So talk about them. Raise awareness. Get people thinking about them. When there’s enough consensus on a particular candidate, promote them to the max and get people to pledge to vote for them. When people see there’s momentum, they’ll get on board. It’s the only way to make it happen in a political environment that shuts out other parties and labels those who support them “independent.” Nothing wrong with that per se but it does serve to render them invisible in the media.

If we’re going to make anything happen, we’ll have to make it happen ourselves. And we’ll have to start now.

That One Guy (profile) says:

Must have been a slow day at the office

It’s beyond me why any reputable news agency would want to have anything to do with that scum.

Report on the weather patterns in foreign countries, have a segment about grass and the different shades it grows in, compare migration patterns of various species of birds, anything would be better than asking a torture-happy, law hating sleazebag like that his opinion on anything.

Pragmatic says:

Re: Must have been a slow day at the office

Yeah, but asking the torture-happy, law hating sleazebag what his opinion on the Pulitzer Prize winners revealed just what a torture-happy, law hating sleazebag Yoo is.

Think “Rope,” “Hang,” and “Self.”

They’ve made it plain who he is and what he’s done. Adding his odious opinion to that intro is the rancid icing on the maggoty cake.

Anonymous Coward says:

We only need to look back through history to understand how criminals think.

Criminals who are morally bankrupt and without conscious are incapable of realizing just what their condition is and how serious it is. They vehemently deny that they are in the wrong, even as they are marched off to a prison cell for the rest of their natural lives (if they’re lucky enough to get off that easy) or as they are executed.

Rogers, Feinstein, King, Alexander, Clapper and Yoo, just to name a few, are so morally bankrupt that you cannot trust them. Ever.

The best thing that could happen for the US is to throw these folks into a deep, dark hole and trow away the key.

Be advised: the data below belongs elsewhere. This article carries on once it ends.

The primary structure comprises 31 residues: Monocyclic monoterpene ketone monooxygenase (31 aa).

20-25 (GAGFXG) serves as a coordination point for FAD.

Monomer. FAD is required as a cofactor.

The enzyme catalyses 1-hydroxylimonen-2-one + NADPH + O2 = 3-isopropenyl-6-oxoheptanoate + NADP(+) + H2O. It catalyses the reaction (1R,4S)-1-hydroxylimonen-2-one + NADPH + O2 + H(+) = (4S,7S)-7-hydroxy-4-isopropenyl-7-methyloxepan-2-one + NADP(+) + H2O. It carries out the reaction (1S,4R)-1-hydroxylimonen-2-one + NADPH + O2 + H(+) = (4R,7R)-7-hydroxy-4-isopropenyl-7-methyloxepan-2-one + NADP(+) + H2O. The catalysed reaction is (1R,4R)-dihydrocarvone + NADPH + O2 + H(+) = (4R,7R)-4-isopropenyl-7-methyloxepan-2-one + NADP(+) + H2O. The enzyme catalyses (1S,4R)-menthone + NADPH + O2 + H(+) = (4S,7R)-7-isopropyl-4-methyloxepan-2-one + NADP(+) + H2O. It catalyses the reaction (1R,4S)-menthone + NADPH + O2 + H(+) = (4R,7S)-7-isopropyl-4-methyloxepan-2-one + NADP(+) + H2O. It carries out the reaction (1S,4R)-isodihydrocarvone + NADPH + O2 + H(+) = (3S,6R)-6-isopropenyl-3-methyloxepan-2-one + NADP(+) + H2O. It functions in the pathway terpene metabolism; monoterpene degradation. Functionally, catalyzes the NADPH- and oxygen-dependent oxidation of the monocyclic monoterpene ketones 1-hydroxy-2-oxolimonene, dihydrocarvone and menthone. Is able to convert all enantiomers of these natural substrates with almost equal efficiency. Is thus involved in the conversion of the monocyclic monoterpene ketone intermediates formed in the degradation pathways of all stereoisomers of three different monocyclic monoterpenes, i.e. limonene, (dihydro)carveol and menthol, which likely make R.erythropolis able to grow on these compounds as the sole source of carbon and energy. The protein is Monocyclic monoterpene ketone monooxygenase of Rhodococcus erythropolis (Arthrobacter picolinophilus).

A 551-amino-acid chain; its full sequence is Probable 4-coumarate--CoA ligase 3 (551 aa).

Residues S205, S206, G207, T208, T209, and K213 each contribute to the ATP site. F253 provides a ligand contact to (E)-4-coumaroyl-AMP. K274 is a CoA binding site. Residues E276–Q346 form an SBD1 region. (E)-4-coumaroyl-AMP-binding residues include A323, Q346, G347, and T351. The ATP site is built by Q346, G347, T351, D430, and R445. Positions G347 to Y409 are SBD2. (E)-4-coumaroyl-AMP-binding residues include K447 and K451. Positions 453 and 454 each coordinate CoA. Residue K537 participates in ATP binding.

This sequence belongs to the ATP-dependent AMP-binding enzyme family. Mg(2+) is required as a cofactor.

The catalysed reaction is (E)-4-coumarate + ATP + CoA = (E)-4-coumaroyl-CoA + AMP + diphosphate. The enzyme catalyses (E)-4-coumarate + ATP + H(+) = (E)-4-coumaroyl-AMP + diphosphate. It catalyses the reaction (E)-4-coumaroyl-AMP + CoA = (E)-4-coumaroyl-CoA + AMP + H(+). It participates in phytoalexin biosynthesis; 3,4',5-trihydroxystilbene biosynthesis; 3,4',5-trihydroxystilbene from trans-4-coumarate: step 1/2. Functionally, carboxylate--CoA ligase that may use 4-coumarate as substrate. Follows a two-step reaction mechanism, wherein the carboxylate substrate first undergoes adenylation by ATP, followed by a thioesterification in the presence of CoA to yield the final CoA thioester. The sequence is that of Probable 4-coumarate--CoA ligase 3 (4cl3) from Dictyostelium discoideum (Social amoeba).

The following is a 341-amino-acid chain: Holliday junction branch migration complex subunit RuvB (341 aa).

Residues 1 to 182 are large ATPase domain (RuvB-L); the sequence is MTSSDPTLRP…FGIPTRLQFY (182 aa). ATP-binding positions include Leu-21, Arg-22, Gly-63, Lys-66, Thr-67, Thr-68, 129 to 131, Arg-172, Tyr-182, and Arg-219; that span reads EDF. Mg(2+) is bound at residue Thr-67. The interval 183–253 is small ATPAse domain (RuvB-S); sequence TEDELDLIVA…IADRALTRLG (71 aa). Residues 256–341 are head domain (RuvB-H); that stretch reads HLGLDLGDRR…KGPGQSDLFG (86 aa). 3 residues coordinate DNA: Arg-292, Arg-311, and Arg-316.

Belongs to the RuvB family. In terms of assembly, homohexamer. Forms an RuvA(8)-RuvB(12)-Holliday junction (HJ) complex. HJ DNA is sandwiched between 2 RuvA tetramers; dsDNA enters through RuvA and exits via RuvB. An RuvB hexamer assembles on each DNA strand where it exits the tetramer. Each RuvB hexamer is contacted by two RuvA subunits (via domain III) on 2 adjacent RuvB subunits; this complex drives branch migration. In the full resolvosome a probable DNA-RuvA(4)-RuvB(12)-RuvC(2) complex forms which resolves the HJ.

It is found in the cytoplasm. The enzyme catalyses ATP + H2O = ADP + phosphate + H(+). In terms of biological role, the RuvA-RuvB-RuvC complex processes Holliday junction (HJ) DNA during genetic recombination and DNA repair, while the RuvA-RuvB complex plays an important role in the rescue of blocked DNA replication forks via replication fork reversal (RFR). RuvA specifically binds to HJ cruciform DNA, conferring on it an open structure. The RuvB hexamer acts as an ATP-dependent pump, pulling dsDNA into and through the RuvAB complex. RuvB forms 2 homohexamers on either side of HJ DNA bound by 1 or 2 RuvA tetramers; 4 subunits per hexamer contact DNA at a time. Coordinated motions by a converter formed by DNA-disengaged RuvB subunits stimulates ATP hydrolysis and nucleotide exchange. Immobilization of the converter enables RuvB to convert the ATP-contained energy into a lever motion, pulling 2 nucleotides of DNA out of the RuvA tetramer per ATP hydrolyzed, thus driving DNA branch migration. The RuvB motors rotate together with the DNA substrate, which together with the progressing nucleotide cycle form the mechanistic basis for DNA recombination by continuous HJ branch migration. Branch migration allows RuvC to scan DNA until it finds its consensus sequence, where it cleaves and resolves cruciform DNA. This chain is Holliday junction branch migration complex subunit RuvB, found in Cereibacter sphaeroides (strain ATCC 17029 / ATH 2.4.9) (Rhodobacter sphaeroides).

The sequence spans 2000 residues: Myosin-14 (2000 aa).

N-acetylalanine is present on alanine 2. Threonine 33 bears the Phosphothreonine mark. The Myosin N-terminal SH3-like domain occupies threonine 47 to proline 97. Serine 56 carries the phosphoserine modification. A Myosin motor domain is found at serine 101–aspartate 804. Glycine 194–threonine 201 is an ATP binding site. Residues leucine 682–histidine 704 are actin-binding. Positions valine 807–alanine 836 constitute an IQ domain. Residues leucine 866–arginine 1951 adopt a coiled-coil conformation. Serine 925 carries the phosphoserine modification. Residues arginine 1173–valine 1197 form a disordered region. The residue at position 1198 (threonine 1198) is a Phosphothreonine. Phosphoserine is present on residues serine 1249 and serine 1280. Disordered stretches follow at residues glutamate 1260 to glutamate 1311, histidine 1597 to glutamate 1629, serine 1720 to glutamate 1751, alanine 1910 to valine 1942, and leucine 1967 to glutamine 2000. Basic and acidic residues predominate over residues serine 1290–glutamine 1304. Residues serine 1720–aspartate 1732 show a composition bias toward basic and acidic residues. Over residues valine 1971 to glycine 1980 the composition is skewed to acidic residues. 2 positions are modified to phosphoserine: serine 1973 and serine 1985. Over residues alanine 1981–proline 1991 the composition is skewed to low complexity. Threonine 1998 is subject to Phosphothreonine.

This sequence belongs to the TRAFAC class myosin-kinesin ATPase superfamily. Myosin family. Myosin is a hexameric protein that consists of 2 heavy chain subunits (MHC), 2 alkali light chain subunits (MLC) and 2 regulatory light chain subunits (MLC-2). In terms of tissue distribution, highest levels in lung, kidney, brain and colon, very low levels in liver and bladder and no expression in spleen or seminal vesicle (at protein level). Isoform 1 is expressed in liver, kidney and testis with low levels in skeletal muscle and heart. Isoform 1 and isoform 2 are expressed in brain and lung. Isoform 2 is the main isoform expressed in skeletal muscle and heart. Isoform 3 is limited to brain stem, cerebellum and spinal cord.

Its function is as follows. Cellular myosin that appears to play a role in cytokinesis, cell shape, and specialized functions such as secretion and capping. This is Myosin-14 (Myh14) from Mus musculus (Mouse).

Perhaps if these few were dealt with and it became apparent that unconstitutional behavior simply will not be tolerated, even for a second, others might think twice about supporting this type of behavior.

I’m not at all hopeful.

Anonymous Coward says:

It’s simply crazy that folks like Yoo are so focused on hating Snowden that they still don’t seem to realize that.

Well, what do you expect? To do anything other than partake in another Two Minutes Hate of Snowden would require acknowledging that the NSA is in the wrong. And villains never admit that they’re in the wrong; it’s what makes them villains.

Crusty the Ex-Clown says:

Wasn't Bush a great president?

Just look at all the strides his administration made when it came to hiring the cognitively challenged. There was Michael Brown, John Yoo, Doug “dumbest fucking guy on the planet” Feith, and a host of others – including all the busy little neocons infesting Defense. It brings tears to my eyes.

Pragmatic says:

Re: Re: Wasn't Bush a great president?

Coming up: Eric “Intervene in all the things!” Cantor.

Dear God, no.

Imagine him as president. Now start promoting third parties so people are aware of them and their policies. Let’s vote the bums on both sides of the aisle out in 2016.

Roger Strong (profile) says:

Silver Linings Are Where You Find Them

John Yoo is free, while whistleblower John Kiriakou is in jail. James Clapper is free, while whistleblower Edward Snowden is in hiding facing charges.

This makes yesterday’s headline “Bullied Student Records Bullies, Gets Threatened With Felony Charges For Violating Wiretapping Law” almost heartwarming. High school bullies getting the same protection as high society criminals, refutes that whole “high court / low court” thing.